March 28th - May 14th, 2015
OPENING RECEPTION
SATURDAY, March 28th, 2015 FROM 6 - 9 PM

GALLERY ONE

Second Sight: New Representations in Photography

Ken Gonzales-Day Universal Photo Art(The Universal Photo Art Co., 1901) Lightjet on foamcore 42 x 71 inches Courtesy of the artist and Luis De Jesus Los Angeles    

Ken Gonzales-Day
Universal Photo Art(The Universal Photo Art Co., 1901)
Lightjet on foamcore
42 x 71 inches
Courtesy of the artist and Luis De Jesus Los Angeles

 

 

Kate Bonner
Chris Engman
Sean C. Flaherty
Megan Flanders
Ken Gonzales-Day
Valerie Green
Soo Kim
Nikki S. Lee
Joshua Mark Logan
Gina Osterloh
Nancy Popp

Curated by Chris Reynolds

Second Sight refers to the apparent power to perceive things that are not present to the senses.  Conversely, this term is also adopted by theorist Roland Barthes in his criticism and theorization on photography, Camera Lucida: Reflections on Photography. Barthes states that the “photographer's 'second sight' does not consist in 'seeing' but in being there”.  Second Sight: New Representations in Photography ventures beyond our preconceived perceptions of what is and what is not photography today.  Whether they investigate photographic image-making as object, history, truth, or trompe l'oeil, these artists challenge, push, and ultimately expand upon the lexicon of photography.



Contributing Exhibition Text

I READ THE NEWS TODAY,
OH BOY: A DAY IN THE LIFE OF PHOTOGRAPHY

Lauren Oster


In 1995, high school students who took the AP United States History exam were given Charles Moore’s 1963 photo of a police dog tearing the trousers from a Birmingham demonstrator; the low-resolution scan was one of eight ‘Documents’ with which they were to analyze the civil rights movement of the ‘60s. Two decades later, the Republican National Committee has inspired six state legislatures to consider defunding AP U.S. History classes by contending that the College Board’s test-prep guidelines present “a radically revisionist view of American History that emphasizes negative aspects while omitting or minimizing the positive.”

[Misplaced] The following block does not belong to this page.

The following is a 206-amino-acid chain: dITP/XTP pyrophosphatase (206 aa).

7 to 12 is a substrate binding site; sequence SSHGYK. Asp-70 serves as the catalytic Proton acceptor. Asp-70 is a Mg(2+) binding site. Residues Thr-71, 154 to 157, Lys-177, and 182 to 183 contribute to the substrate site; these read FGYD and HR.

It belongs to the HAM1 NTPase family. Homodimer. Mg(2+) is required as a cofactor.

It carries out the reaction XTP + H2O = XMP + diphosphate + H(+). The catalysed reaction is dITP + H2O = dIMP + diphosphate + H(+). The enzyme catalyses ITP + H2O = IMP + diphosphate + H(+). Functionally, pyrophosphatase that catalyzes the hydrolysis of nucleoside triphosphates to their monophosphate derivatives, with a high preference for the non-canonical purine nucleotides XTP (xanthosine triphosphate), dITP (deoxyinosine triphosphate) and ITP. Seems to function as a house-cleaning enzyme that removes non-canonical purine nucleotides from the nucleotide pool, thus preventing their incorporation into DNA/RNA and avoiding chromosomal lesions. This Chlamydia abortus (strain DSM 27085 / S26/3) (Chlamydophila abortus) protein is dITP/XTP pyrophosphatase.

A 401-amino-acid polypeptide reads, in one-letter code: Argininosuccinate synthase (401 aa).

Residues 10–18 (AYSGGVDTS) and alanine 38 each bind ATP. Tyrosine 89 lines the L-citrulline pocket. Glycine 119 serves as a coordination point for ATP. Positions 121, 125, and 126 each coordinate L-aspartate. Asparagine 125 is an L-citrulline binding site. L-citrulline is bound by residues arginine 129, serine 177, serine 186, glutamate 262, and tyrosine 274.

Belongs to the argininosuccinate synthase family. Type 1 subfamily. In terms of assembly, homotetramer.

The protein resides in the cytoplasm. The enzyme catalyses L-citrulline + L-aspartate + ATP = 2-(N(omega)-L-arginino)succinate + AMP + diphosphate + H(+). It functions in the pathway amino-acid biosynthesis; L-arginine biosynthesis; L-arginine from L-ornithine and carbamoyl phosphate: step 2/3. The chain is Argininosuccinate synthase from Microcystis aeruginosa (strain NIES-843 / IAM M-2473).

Last fall, the Whitney Museum of American Art’s Youth Insights outreach team had its own document for high school students: a handbill produced for distribution at its Jeff Koons retrospective. “KOONS IS GREAT FOR SELFIES! Take a selfie and post it on Instagram! Use: @whitneymuseum and #Koons #ArtSelfie.” For every selfie proponent, of course, there is an equal and opposite selfie obstructionist: museums around the world have banned or are moving to ban selfie sticks (handheld monopods), social media optimization via optimized amateur self-portraiture be damned.

An AP U.S. History teacher would argue that photojournalists such as Moore—producing primary source material, privileging particulars of their field research, and developing critical narratives—are historiographers performing a sacred duty. Susan Sontag maintained in “In Plato’s Cave” that photographs “alter and enlarge our notions of what is worth looking at and what we have a right to observe. They are a grammar and, even more importantly, an ethics of seeing.” What, in turn, are the selfie-snapping teens at the Whitney’s Koons retrospective? If its critics are to be believed, self-portraiture as executed by tourists whose engagement with their surroundings is superficial verges on onanism (the first selfie stick/vibrator hit the market in March of this year).